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Which one will you choose as your surrogate key implementation ?

  • Local UUID
    • That is generated locally in the application, no network trip to retrieve it
    • But the length is long, and can affect the size of your storage size usage
    • Lengthy URL with the long UUID
    • The tiniest fear that UUID collision will happen
  • Or .. Network-unique-counter id (not sure on what is the proper term for this)
    • I imagine a remote Redis with the atomic INC or Mongo with $inc
    • The cost of network trip
    • Is much shorter, takes up less space and resulting in much shorter URL
    • No fear on collision, even on clustered applications
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3 Answers 3

up vote 1 down vote accepted

For a low concurrency app, you can probably use network counter id. But except for url, there is no interest for low concurrency (= not a lot of data).

In case of heavy concurrency access, so a lot of data, so a lot of clusters, you redis engine + associated network will be probably to slow for this solution.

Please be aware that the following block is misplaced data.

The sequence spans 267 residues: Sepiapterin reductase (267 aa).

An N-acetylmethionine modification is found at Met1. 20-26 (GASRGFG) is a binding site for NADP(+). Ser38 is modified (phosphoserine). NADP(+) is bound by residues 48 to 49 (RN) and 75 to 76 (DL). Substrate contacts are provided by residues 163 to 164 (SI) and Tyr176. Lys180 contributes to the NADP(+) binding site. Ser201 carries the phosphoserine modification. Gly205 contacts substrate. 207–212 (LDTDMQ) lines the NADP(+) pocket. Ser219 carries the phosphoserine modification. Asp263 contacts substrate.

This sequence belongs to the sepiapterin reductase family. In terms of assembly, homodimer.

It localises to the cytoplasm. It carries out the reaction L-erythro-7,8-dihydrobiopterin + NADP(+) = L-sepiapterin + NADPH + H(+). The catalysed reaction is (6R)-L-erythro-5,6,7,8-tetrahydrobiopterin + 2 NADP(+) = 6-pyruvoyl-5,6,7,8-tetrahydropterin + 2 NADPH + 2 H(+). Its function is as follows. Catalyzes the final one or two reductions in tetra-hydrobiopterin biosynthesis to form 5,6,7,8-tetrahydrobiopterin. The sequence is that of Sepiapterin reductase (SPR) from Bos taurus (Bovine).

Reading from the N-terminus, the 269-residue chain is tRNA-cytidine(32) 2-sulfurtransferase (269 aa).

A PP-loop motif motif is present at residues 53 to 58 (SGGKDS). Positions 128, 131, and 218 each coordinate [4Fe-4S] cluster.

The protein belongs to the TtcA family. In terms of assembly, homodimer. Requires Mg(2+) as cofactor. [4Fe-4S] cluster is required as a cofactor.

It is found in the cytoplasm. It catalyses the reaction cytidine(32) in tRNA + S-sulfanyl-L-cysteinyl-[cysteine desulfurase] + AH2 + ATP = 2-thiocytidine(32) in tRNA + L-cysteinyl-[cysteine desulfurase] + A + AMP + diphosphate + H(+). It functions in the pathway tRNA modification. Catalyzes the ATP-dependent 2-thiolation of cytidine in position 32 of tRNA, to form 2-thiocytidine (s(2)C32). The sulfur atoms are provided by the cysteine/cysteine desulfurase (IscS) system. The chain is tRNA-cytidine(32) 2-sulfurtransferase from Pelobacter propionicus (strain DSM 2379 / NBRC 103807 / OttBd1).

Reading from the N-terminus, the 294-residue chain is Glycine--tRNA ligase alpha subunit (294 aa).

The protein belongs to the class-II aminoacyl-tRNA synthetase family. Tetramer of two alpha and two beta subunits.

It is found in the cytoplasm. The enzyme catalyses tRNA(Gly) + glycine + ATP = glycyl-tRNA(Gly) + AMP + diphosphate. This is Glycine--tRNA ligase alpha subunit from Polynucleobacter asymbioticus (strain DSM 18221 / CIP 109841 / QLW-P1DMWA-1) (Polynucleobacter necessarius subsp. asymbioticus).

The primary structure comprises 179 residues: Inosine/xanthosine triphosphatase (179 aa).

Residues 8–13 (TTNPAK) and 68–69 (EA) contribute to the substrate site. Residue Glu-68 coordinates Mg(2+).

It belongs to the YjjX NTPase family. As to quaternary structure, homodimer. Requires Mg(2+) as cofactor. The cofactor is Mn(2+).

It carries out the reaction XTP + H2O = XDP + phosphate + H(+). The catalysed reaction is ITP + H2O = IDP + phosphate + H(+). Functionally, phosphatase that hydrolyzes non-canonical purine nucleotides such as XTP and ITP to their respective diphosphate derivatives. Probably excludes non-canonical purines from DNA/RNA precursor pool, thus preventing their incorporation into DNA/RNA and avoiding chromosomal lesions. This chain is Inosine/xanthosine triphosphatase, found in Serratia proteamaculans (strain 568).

In conclusion : - network counter seems to be sexy but useless, in my opinion, with MongoDB.

On MongoDB collision, due to the creation algorithm, the collision is near zero. I explain, a part of the uuid is build with the machine address, which should be unique and you can get this address before putting your cluster in production.

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Thanks, that makes sense. I prefer performance also. – bertie Mar 10 '12 at 0:40

If you are using MongoDB, you should look into using BSON ObjectIDs:

They are created by default as the _id field unless you specify otherwise and create the _id field yourself (which can also be an ObjectID, just created by you). No fear of collision, and you could get a natively supported ID type in the DB that you can also use in your application. Seems like a win-win, as long as you use MongoDB of course ;)

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Thanks for insight. Currently i am generating UUID from the app, thinking of taking a little load off mongo. – bertie Mar 10 '12 at 0:42
If you generate a full UUID similar to mongo's uuid, I strongly recommend to let Mongo generate it for you. So when you will use sharding, Mongo generation will always be faster than yours. – AlphaB Mar 10 '12 at 8:52

You can combine both approaches. Have a look for twitter's SnowFlake algorithm. The algorithm will produce global unique integers (64bit) but without any coordination, a pure local algortim.

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